A mayor (MGA s. 89):

  • PowerMayors in Prince Edward Island have limited authority and role. (See the role of council diagram for more information.) Mayors only vote to break a tie. The council makes decisions as a whole or team and follows a strong council model.
  • Spokesperson you are the public face of the municipality.
  • Signing Authority, Chair of council meetings, and appoints Deputy Mayor.


Why become a candidate for municipal council?


  • helping the community;
  • being part of the decision-making process;
  • providing your expertise; and,
  • remuneration in some cases (varies by municipality).

Municipal Councillor quote, “The role of councillor is challenging, it carries enormous responsibility, but is endlessly fascinating. I have learned the importance of putting aside opinion and bias in favour of facts and legal guidelines, even when that means a decision may be unpopular.”[1]

What do I need to know about campaigning?

Every municipality has an election bylaw and within that bylaw campaigning rules are outlined. For example:

  • How much can be spent on election campaigning?
  • Who can contribute to an election campaign and what are the limits?
  • What are the disclosure requirements in respect of campaign contributions?
  • Provincial or municipal rules on signage. (size, cost, placement, timing)
    • Highway Signage Act Regulations – Election signs are not erected, displayed, maintained or placed more than one month before the date of a municipal election.  And the sign shall be removed within seven days after the election. (Highway Signage Act Regulations section 3.1 (1) (b) and section 3.1 (2))
    • City of Charlottetown bylaw includes the above plus a requirement that the sign can be up to a maximum Sign Area of 3sq m (32.3sq ft).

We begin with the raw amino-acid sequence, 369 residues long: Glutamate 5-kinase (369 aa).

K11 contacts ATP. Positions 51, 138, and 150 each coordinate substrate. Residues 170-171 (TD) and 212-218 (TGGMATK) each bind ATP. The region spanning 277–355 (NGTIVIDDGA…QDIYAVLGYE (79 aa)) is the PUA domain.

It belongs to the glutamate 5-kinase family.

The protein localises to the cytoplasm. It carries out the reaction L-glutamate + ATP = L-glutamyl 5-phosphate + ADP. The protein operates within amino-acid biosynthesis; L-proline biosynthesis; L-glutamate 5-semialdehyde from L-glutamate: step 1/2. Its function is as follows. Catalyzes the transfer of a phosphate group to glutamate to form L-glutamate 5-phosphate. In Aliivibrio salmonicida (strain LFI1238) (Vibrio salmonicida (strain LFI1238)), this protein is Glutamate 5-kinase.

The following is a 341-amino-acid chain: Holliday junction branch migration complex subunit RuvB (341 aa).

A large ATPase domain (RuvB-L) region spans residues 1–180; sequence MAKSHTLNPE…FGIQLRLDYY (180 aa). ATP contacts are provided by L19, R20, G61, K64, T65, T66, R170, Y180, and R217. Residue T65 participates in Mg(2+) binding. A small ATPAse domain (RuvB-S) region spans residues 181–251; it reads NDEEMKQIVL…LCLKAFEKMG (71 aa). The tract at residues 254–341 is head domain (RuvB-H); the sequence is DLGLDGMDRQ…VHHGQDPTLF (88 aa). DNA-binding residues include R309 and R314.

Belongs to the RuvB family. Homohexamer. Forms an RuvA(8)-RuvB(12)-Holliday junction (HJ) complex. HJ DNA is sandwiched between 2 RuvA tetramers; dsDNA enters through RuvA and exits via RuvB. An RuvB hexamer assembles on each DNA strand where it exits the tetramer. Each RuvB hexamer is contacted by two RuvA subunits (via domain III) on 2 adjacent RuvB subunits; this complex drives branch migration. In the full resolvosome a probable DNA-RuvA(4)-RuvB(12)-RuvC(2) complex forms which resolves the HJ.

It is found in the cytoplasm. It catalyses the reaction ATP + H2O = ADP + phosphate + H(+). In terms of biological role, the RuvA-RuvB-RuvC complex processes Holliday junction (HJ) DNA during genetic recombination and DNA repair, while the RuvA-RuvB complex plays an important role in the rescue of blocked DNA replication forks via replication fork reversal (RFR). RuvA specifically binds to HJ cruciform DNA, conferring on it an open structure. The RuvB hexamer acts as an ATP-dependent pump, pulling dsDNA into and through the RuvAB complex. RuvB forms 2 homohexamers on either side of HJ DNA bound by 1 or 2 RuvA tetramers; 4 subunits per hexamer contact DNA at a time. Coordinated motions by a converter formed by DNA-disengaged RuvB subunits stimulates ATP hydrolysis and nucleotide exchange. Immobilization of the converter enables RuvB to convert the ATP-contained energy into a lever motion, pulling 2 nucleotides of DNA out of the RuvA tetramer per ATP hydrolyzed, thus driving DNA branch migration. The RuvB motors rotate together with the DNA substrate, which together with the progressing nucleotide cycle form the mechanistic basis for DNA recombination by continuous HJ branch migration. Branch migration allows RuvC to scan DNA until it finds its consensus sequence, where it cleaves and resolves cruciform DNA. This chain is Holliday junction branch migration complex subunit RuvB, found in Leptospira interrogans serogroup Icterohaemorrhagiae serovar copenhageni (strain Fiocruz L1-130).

For more information ask the MEO – Municipal Electoral Officer or your municipality for the election bylaw. Municipal election regulations can be found here

Candidate’s Agent

Candidates can appoint an agent to act on their behalf by completing the required form provided by the Municipal Electoral Officer – MEO.  Refer to Municipal Government Act – MGA section 35 for more information.

Additional resources for women seeking office:

Reasons not to run for municipal council.

  1. Do not run for only one issue, since most new council members find that municipal government’s power is limited and often the issue is a provincial or federal responsibility.
  2. You do not have the time commitment to review materials to make informed decisions for municipal matters.
  3. You see yourself as a volunteer who wants to do the work of staff rather than policy decision making. The Municipal Government Act – MGA limits the council’s role in section 92, Prohibition – employment of members.

What are election offences?

The Municipal Government Act Division 14 (page 42) – Election Offences outlines the proper behavior during municipal elections and includes:

  • voting offences or fraudulent activities
  • submitting false nominations papers
  • intimidation and bribery of voters (directly or indirectly)
  • ballot and ballot box offences
  • disobeying regulations
  • offences by an election official


Committing an election offence can result in penalties that are listed in MGA Division 15 (pg. 44):

  • Fine, imprisonment (conviction of a fine not exceeding $2,000 or imprisonment for a term not exceeding two years, or to both a fine and imprisonment.)
  • Forfeit, disqualification (member’s seat on the council and is disqualified from being a candidate at any municipal election held in the five years after the commission of the offence.)
  • Disqualification (being a candidate for nomination or election as a mayor or councillor at any municipal election held in the five years after the commission of the offence.)

Post-Election First Steps

Your MEO and/or CAO will walk you through the steps after election. Here are a few key items: